Public comment at Monday’s Pennridge School Board committee meeting was robust and unimpeded, unlike the meeting in May where comments were stifled and Pennsylvania’s Sunshine Act was repeatedly trampled.
Parents, recent graduates, and local residents exercised their opportunity to speak out about circumstances surrounding board conduct at recent meetings, the Vermilion/Hillsdale contract, and the “weeding” of books from several schools in the district.
“I know I, and I suspect many other people in the audience have really had enough of board infighting, disrespectful behavior to staff and the public … just overall unprofessional behavior,” said Jane Cramer during public comment. “Tonight’s gone well, so thank you for that, but the last two meetings, those 45-minute delays, just so disrespectful. So I invite the board president and vice president to take the rest of my three minutes to apologize to this community.”
No response from President David Reiss or Vice President Megan Banis-Clemens was offered. However, board member Ron Wurz said “there’s no reason not to apologize. To not apologize is wrong, we wasted a lot of people’s time. I apologize.”
Laura Foster, a parent of children in the district, talked about the Vermilion contract. “The vast majority of our community is opposed to Vermilion being contracted with Pennridge,” she said. “Our community has said time and time again that we do not want our children to be the Guinea pigs in the Vermilion experiment.”
Foster then went on to read some of the comments from a petition signed by more than 1,100 area residents.
– “This contract has not been properly vetted. It appears to be without service parameters and cost limits.”
– “The consultant has no track record.”
– “This is not how my tax dollars should be spent.”
– “I’m signing because our school board’s misusing their power and misusing my tax dollars. I do not agree with money being spent for this.”
– “I believe the school board needs to stay out of the classroom and leave teaching to teachers. Your job is to find ways to cut costs, to not inflict your political agenda onto the teacher, students, the parents and our taxpayers.”
A board member not on camera was then heard to say “Mr. Reiss, I’m sorry, do we have Vermilion on the agenda?” to which several people in the audience quickly responded that Vermilion comments related to the budget, an item that was on the meeting’s agenda.
“It’s not part of the budget, it’s actually not in the budget,” the unidentified board member says.
“Do you intend to pay him in the 23-24 school year,” Joan Cullen asks. “Then it’s in the budget – let’s go.”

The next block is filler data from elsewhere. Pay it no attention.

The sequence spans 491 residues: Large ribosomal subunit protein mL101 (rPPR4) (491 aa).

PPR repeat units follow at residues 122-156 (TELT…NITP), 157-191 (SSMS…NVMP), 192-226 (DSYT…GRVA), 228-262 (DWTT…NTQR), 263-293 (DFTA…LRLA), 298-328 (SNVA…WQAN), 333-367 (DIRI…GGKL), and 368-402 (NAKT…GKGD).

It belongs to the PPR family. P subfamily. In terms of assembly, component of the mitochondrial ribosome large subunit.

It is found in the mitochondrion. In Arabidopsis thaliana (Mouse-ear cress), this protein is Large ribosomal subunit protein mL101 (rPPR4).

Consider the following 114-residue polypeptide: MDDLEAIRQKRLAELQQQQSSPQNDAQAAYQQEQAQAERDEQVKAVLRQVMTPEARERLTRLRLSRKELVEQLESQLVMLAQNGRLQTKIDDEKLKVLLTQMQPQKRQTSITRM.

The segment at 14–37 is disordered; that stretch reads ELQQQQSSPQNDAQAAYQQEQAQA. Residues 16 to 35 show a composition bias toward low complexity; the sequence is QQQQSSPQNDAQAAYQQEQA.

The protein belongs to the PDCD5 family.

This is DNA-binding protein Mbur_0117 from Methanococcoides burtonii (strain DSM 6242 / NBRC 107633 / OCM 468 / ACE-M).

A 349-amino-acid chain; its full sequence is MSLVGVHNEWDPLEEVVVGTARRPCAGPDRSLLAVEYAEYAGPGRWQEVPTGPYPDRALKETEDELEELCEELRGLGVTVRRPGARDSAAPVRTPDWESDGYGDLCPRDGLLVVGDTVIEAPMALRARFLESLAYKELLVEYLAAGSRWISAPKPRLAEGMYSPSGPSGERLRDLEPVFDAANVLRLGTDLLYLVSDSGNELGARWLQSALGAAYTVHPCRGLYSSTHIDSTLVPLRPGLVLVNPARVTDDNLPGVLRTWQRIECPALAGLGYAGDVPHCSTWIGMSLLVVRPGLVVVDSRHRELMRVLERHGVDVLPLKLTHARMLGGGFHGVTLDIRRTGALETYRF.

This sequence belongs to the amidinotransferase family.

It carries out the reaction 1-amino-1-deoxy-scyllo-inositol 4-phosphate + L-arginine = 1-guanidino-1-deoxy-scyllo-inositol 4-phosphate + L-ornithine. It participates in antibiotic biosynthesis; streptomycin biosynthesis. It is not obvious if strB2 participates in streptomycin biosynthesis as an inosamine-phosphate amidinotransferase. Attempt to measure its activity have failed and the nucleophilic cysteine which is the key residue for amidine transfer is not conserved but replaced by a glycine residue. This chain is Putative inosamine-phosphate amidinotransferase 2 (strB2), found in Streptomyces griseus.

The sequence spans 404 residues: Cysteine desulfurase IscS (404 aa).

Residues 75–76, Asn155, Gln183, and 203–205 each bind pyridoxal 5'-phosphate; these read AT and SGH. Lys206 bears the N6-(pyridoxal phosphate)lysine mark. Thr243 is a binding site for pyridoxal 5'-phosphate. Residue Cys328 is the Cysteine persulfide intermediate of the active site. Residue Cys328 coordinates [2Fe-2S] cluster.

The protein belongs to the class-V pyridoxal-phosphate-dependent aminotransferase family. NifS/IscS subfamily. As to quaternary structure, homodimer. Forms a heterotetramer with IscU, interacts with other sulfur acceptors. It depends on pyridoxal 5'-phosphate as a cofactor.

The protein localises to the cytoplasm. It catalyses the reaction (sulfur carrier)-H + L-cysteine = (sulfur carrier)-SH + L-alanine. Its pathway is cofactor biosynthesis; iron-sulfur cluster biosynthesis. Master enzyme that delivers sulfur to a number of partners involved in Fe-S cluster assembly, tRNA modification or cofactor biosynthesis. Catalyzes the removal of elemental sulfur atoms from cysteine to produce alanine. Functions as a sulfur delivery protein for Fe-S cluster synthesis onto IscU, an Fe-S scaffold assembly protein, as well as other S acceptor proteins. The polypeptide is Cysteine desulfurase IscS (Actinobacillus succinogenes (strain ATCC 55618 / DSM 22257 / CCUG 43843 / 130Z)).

Robin Levy of Bedminster compared the Vermilion contract with a timeshare.
“I don’t know if any of you guys have a timeshare. It’s the only thing I can think of that you pay every month, but you have no idea how much it costs. You have no idea when you’re going to get hit with extra costs and there’s no end, unless you die and then you’re done,” she said. “Most of you, not all of you, but most of you ran on fiscal responsibility. And this is the least fiscally responsible thing I can think of.”
“I read the 1776 curriculum and I swear to you, if you replace the word German every time that man wrote American child, it would look like it came from something written in 1933. It scared the crap out of me,” she added.
The Facility’s Committee agenda contained lists of books to be removed from the libraries at several schools in the district.
Public comment about the process to remove books, some of which are frequently found on banned book lists attributed to Moms For Liberty, caused the board to discuss and promise an investigation of the process and to report their findings back to the community at an upcoming meeting.
Several community speakers referred to certain board directors as members of Moms For Liberty, a group now designated a far-right extremist anti-government organization by the Southern Poverty Law Center.
The need to air conditioning several school buildings in the district was also discussed. Director Ron Wurz was asked to head up a committee to investigate financial proposals to address this project.
A budget review, along with the review of an assortment of contracts were considered.
A meeting for the three remaining committees, Policy, Personnel and Curriculum is scheduled for June 20 at 6:30 p.m. A full board meeting is scheduled for June 21 at 7 p.m.